While reviewing a series of rules and regulations can be confusing, the short answer is no, sleep apnea testing is not mandatory in order to pass the mandatory medical examination required for CDL testing. While there is no overarching law that mandates sleep apnea testing for a CDL, you will want to check and make sure that any company you drive for doesn’t have their own, more stringent sleep apnea testing requirements.
What Does The Law Say?
While there is no clear law that mandates sleep apnea testing for CDL, you must pass a medical examination that states you are healthy enough to drive without risk of accident or injury. Ultimately, it is up to your medical examiner whether or not you are at risk for sleep apnea.
If the examiner determines you are at risk for potentially suffering from sleep apnea, they can insist that you receive sleep apnea testing in order to resume regular CDL work. If you are applying for your CDL, then you must undergo testing and, if positive, secure regular treatment before driving.
If you already have a CDL and the examiner wants you to get tested, then you can have your CDL suspended until you seek a diagnosis and possibly treatment for the condition.
What is Sleep Apnea?
Sleep apnea is a fairly common and easily treatable condition where your body obstructs your airway during sleep, pulling you out of the deep sleep, or REM, cycle. For normal adults, it’s common to stop breathing up to 5 times per hour. Mild sleep apnea reports 5 to 15 breathing anomalies per hour, and severe apnea means you can stop breathing 30 or more times per hour.
Many times, sleep apnea can be brought on by weight gain or having a large, thick neck. When your body relaxes during sleep, the muscles in your chest, neck, and head relax and can sag, obstructing your airway and messing up your normal breathing. While you may not even notice you are waking up several times a night, sleep apnea can result in more than just regular daytime fatigue.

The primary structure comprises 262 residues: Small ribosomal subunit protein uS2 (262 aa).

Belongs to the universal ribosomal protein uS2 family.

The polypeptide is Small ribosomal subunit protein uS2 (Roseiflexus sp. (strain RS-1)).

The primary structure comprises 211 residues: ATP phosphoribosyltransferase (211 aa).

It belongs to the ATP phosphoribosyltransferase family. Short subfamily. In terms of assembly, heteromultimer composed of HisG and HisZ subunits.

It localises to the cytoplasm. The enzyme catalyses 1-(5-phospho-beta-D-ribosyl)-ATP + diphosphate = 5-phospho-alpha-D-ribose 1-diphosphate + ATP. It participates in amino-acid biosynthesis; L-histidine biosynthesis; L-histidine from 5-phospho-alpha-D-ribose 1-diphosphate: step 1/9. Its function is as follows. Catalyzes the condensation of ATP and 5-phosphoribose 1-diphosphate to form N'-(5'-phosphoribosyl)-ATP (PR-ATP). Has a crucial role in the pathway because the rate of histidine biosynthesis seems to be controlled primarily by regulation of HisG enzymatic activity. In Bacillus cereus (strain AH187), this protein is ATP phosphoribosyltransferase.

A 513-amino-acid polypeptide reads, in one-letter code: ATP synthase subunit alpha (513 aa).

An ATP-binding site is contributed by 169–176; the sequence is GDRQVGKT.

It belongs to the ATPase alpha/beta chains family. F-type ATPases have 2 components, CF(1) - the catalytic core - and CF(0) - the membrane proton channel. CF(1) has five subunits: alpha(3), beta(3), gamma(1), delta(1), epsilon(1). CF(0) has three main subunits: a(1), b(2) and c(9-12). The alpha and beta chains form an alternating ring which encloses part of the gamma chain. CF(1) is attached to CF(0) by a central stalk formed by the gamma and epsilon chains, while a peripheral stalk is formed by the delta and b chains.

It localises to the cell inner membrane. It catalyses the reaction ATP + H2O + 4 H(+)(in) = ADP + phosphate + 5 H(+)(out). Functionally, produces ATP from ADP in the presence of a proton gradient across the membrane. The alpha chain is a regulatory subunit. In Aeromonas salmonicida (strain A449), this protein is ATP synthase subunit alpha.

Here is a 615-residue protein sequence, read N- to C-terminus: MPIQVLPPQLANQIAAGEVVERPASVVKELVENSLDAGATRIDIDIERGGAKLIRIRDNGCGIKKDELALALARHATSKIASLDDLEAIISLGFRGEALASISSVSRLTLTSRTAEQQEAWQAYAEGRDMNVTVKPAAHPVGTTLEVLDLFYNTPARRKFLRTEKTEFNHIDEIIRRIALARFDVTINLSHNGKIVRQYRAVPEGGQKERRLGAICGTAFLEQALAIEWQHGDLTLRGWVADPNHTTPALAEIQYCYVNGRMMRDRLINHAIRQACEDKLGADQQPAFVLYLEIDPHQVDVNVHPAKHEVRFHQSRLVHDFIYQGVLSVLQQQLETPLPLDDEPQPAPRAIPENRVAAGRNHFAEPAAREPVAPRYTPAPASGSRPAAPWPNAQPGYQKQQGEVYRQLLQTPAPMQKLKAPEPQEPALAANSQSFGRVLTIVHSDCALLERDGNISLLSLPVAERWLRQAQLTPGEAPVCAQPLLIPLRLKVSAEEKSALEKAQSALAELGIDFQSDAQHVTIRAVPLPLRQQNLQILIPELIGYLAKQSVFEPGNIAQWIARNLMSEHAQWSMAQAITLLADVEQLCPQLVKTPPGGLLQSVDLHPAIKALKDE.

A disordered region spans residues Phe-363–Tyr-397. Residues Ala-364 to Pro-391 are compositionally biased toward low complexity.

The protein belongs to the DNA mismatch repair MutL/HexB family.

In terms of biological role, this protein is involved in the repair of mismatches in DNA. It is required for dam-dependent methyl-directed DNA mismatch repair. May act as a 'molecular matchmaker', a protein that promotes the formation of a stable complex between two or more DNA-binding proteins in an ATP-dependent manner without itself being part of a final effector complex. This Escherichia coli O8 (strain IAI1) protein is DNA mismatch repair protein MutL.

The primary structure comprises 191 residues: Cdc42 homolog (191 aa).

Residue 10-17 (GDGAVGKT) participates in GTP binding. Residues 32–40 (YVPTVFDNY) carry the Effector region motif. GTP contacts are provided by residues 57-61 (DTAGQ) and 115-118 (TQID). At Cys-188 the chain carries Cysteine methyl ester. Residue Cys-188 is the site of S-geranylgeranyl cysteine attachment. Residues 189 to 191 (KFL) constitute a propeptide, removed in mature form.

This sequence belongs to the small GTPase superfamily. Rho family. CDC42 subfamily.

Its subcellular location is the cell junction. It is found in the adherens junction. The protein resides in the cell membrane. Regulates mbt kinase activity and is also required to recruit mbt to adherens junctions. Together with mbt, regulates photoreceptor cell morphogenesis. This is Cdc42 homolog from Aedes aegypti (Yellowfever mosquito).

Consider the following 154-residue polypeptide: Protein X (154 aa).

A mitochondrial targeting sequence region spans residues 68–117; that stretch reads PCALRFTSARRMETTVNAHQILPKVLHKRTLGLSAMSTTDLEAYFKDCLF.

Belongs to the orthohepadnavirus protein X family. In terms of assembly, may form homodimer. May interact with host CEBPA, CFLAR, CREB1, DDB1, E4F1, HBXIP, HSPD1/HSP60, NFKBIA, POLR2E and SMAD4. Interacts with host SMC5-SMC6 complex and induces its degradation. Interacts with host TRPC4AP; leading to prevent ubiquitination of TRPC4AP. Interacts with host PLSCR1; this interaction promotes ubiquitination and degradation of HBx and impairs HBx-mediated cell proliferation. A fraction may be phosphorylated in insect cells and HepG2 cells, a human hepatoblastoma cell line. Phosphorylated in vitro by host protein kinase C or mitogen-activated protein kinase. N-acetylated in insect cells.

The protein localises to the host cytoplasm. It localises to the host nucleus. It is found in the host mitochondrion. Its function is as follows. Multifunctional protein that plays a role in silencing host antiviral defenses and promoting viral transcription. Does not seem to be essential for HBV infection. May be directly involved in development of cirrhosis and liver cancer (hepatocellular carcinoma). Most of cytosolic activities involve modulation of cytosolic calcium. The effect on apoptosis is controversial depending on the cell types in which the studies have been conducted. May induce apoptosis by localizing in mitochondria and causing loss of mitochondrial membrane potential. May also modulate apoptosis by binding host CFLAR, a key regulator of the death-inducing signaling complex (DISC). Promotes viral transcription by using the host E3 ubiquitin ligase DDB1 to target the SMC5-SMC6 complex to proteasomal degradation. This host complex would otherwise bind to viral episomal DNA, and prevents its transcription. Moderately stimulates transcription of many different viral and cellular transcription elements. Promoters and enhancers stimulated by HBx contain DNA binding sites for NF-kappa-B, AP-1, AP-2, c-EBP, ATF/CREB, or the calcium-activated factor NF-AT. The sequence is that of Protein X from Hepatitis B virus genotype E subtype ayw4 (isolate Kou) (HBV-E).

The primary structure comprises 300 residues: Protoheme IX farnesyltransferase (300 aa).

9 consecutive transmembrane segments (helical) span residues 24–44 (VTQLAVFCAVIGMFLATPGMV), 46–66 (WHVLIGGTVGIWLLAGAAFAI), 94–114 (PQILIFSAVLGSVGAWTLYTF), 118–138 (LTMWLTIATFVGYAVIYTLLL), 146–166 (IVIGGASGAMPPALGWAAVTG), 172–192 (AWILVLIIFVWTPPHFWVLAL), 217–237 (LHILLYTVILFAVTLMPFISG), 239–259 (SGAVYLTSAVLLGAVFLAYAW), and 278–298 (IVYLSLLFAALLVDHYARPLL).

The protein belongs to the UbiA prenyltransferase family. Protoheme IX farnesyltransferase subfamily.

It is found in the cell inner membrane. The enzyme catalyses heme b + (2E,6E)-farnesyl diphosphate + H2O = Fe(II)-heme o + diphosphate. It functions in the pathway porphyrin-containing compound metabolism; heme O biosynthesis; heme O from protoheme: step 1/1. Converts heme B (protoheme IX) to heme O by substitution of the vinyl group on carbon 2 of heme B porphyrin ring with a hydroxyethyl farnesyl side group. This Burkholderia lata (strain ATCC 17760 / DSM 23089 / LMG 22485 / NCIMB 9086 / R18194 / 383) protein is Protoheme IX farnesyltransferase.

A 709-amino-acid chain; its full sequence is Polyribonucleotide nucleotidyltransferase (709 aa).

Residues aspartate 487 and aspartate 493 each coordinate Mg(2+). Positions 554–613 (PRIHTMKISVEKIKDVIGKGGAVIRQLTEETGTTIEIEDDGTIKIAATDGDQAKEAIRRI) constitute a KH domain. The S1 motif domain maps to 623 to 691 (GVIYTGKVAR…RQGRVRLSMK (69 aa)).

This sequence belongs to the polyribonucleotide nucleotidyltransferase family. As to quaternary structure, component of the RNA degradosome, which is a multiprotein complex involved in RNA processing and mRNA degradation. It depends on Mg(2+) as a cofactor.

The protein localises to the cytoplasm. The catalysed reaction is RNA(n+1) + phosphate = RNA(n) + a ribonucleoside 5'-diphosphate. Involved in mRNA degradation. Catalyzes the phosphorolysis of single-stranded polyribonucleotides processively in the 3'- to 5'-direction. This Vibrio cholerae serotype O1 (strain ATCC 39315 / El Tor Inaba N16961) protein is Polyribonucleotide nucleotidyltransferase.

If left untreated, sleep apnea can lead to severe medical problems like Type 2 diabetes, stroke, high blood pressure, heart attack, heart disease, and even certain kinds of cancer.
How Do I Get Tested for Sleep Apnea?
If your examiner or trucking company mandates sleep apnea testing, you have a couple options. First, you could undergo an in-lab sleep study at a sleep clinic or hospital. Second, you could take an at-home sleep test.
While in-lab tests are helpful for those who may suffer from more complex sleep disorders like insomnia or narcolepsy, sleep apnea is much more easily diagnosed and managed. Not to mention in-lab testing can be extremely awkward, uncomfortable, and expensive.
At-home sleep tests are fairly simple. You sign up with a home sleep testing provider who then sends you a sleep testing kit complete with instructions on how to use it properly. You wear the device for one full night of sleep, and then send it back to your provider for analysis.
If you found a certified and reliable provider, your results will be read by a board-certified sleep physician who can give you a clear diagnosis.
What Happens to My CDL if I Have Sleep Apnea?
Nothing! Well, nothing happens so long as you seek appropriate treatment for your sleep apnea. If you are diagnosed and refuse treatment, then you can be denied a CDL by either the medical examiner or your employer.
However, sleep apnea is an easily treatable condition and many truck and other CDL drivers are able to perform their jobs perfectly regardless of the severity of their sleep apnea. If you are diagnosed with sleep apnea and your medical examiner reports that you are managing your condition, then you can regain your current CDL status.
Sleep apnea has many potential treatments depending on your specific case. Some opt for dental appliances or surgery, but the most common and effective sleep apnea treatment is the nightly use of a continuous positive airway pressure (CPAP) machine or an automatic positive airway pressure (AutoPAP) machine. Simply wear the mask while you sleep to prevent airway obstruction and start getting deep, restorative sleep so you can be alert and aware on the roads.